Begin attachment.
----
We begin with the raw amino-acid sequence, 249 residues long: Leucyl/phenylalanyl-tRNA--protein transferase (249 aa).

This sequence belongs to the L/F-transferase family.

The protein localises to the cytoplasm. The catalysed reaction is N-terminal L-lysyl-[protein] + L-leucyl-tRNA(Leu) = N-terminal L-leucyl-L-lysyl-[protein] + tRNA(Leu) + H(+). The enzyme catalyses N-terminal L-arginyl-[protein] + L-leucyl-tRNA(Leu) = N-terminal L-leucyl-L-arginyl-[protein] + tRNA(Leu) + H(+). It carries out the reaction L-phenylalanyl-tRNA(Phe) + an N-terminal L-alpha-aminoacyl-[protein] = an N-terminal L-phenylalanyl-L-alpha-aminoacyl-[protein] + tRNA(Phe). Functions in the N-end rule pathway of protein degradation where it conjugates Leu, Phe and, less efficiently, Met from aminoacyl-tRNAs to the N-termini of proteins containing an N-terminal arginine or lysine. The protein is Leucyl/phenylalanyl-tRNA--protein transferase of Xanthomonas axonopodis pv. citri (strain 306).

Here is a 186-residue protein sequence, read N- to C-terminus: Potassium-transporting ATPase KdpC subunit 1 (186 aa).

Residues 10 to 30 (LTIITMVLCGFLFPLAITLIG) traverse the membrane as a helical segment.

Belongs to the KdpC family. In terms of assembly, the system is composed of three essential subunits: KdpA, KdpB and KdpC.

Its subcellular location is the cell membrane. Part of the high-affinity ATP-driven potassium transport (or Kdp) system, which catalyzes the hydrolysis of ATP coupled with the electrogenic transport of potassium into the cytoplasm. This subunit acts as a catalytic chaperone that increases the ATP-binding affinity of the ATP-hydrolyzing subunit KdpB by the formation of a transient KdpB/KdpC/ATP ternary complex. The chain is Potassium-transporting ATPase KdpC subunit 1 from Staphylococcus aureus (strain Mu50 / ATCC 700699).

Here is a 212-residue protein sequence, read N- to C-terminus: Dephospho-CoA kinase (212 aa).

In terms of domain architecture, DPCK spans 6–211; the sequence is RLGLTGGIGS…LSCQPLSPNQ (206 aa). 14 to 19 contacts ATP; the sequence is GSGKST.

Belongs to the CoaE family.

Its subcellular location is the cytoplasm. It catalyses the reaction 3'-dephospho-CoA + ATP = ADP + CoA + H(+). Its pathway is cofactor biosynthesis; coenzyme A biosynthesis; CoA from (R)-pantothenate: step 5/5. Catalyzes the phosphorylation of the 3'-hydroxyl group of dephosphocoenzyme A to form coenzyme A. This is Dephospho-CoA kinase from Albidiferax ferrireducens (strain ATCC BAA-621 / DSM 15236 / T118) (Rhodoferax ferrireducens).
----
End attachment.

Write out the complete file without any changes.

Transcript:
We begin with the raw amino-acid sequence, 249 residues long: Leucyl/phenylalanyl-tRNA--protein transferase (249 aa).

This sequence belongs to the L/F-transferase family.

The protein localises to the cytoplasm. The catalysed reaction is N-terminal L-lysyl-[protein] + L-leucyl-tRNA(Leu) = N-terminal L-leucyl-L-lysyl-[protein] + tRNA(Leu) + H(+). The enzyme catalyses N-terminal L-arginyl-[protein] + L-leucyl-tRNA(Leu) = N-terminal L-leucyl-L-arginyl-[protein] + tRNA(Leu) + H(+). It carries out the reaction L-phenylalanyl-tRNA(Phe) + an N-terminal L-alpha-aminoacyl-[protein] = an N-terminal L-phenylalanyl-L-alpha-aminoacyl-[protein] + tRNA(Phe). Functions in the N-end rule pathway of protein degradation where it conjugates Leu, Phe and, less efficiently, Met from aminoacyl-tRNAs to the N-termini of proteins containing an N-terminal arginine or lysine. The protein is Leucyl/phenylalanyl-tRNA--protein transferase of Xanthomonas axonopodis pv. citri (strain 306).

Here is a 186-residue protein sequence, read N- to C-terminus: Potassium-transporting ATPase KdpC subunit 1 (186 aa).

Residues 10 to 30 (LTIITMVLCGFLFPLAITLIG) traverse the membrane as a helical segment.

Belongs to the KdpC family. In terms of assembly, the system is composed of three essential subunits: KdpA, KdpB and KdpC.

Its subcellular location is the cell membrane. Part of the high-affinity ATP-driven potassium transport (or Kdp) system, which catalyzes the hydrolysis of ATP coupled with the electrogenic transport of potassium into the cytoplasm. This subunit acts as a catalytic chaperone that increases the ATP-binding affinity of the ATP-hydrolyzing subunit KdpB by the formation of a transient KdpB/KdpC/ATP ternary complex. The chain is Potassium-transporting ATPase KdpC subunit 1 from Staphylococcus aureus (strain Mu50 / ATCC 700699).

Here is a 212-residue protein sequence, read N- to C-terminus: Dephospho-CoA kinase (212 aa).

In terms of domain architecture, DPCK spans 6–211; the sequence is RLGLTGGIGS…LSCQPLSPNQ (206 aa). 14 to 19 contacts ATP; the sequence is GSGKST.

Belongs to the CoaE family.

Its subcellular location is the cytoplasm. It catalyses the reaction 3'-dephospho-CoA + ATP = ADP + CoA + H(+). Its pathway is cofactor biosynthesis; coenzyme A biosynthesis; CoA from (R)-pantothenate: step 5/5. Catalyzes the phosphorylation of the 3'-hydroxyl group of dephosphocoenzyme A to form coenzyme A. This is Dephospho-CoA kinase from Albidiferax ferrireducens (strain ATCC BAA-621 / DSM 15236 / T118) (Rhodoferax ferrireducens).